Former NUS law professor takes court action against Singapore government to reinstate his Singapore PR status

The former tenured law professor of the National University of Singapore (NUS), Tey Tsun Hang – in conjunction with the court action against NUS – has taken court action against the Singapore Immigration and Checkpoints Authority.

Tey,  a Malaysian, 43, asserts and produces evidence in a court document that the cancellation of his re-entry permit renewal before he was charged in court, and subsequent revocation of his permanent resident (PR) status, by the Singapore Immigration was a breach of natural justice, an infringement of fundamental right to a fair hearing and a violation of presumption of innocence, and was made arbitrarily and unreasonably.

The court documents revealed that Tey had been a PR of Singapore since January 1998, some half of a year after starting his employment in Singapore in June 1997.  Until 2012, he held a 10-year re-entry permit.


Re-entry permit renewal was cancelled before charging – without reason

A few days before Tey was charged at the Subordinate Courts, his re-entry permit renewal was cancelled, together with his daughter’s.

Without a re-entry permit into Singapore, an individual would lose his PR status once he steps out of the country.

Tey, who has lost his Singapore PR status notwithstanding being acquitted of all criminal charges, seeks to have it reinstated.


Wrongful Conviction on 28 May 2013 & Summary Dismissal by NUS

Tey was initially convicted of corruption on 28 May 2013 by the trial judge, then Chief District Judge Tan Siong Thye (now a Supreme Court judge, appointed 1 October 2013).  On 28 May 2013, Tey was also summarily dismissed by the NUS.

On 3 June 2013, he was sentenced to a jail term of five months and a fine of about S$514.

In February 2014, the conviction was overturned by another Supreme Court judge, Woo Bih Li, as wrong and wrongful.


Not Allowed to Apply for a New Passport Before Its Expiry – by Tan Siong Thye JC

On 3 June 2013 – the day of sentencing – the Chief District Judge, due to the objection of the Prosecution, ordered that Tey was not allowed to apply for a new passport as a condition of bail pending appeal.

Tey’s passport was due to expire in December 2013.  With the imposed condition, Tey was placed in a serious quandary.  If he waited for his appeal while on bail, he would be travelling out of Singapore with an expired passport, incurring serious criminal liability and a possible deprivation of a new passport from Malaysia.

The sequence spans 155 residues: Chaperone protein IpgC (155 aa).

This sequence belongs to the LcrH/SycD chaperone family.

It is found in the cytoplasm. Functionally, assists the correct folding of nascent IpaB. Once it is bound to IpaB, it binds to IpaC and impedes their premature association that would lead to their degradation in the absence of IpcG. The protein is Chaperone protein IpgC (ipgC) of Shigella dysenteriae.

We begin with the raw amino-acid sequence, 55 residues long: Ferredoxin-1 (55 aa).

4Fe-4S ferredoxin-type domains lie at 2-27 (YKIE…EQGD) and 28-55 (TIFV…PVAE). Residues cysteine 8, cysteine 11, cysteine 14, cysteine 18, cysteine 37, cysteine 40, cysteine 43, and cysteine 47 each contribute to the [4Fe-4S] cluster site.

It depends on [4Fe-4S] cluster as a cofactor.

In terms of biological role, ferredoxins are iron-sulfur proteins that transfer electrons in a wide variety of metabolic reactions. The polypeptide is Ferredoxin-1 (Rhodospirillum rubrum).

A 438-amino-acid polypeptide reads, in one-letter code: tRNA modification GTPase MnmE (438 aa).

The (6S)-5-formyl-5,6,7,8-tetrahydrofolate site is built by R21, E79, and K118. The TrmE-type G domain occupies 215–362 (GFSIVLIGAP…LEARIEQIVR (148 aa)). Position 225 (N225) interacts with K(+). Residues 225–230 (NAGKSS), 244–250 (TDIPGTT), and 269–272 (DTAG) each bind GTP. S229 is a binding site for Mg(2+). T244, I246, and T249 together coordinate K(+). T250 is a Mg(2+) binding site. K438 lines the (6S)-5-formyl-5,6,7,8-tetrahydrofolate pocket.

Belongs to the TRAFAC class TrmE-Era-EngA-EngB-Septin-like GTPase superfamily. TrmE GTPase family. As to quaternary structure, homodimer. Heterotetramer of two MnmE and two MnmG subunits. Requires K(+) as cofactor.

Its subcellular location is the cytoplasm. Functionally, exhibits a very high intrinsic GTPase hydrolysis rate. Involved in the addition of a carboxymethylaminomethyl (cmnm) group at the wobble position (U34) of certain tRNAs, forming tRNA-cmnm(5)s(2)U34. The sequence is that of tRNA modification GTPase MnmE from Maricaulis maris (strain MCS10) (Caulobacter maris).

Tey had no choice but to commence serving the imprisonment term on 26 June 2013 pending appeal, so that he had the certainty of being able to travel out of Singapore before his passport expiry.

Fair hearing & Justice must be seen to be done

The High Court overturned the criminal conviction on 28 February 2014.  Tey asks that justice must be seen to be done – he asks that the wrongly revocated PR be reinstated to him.

Tey asks that the Singapore Supreme Court must not become neglectful, or be seen to be neglectful, of the proper process of the legal mind. He says: “The court must not encourage, nor should it endorse, such bureaucratic and Kafkaesque tactics to force a permanent resident out’.

He further states in the court documents that he will adduce further evidence to show that threats were made against him, during the interrogation process at the Singapore Corrupt Practices Investigation Bureau between April and May 2012, indicating political interference.

He discloses that he was repeatedly disallowed from going into and adducing the evidence of political interference, and was denied a critical witness from the Internal Security Department by the trial judge, Supreme Court judge Tan Siong Thye, during the trial.

The court documents submitted by Tey includes correspondences between Tey, the Attorney-General of Singapore and NUS in early July 2012, about his academic writings which are criticial of the Singapore’s Judiciary and its legal system as well as the investigations carried out against him.


Tey is represented by human rights lawyer, M Ravi.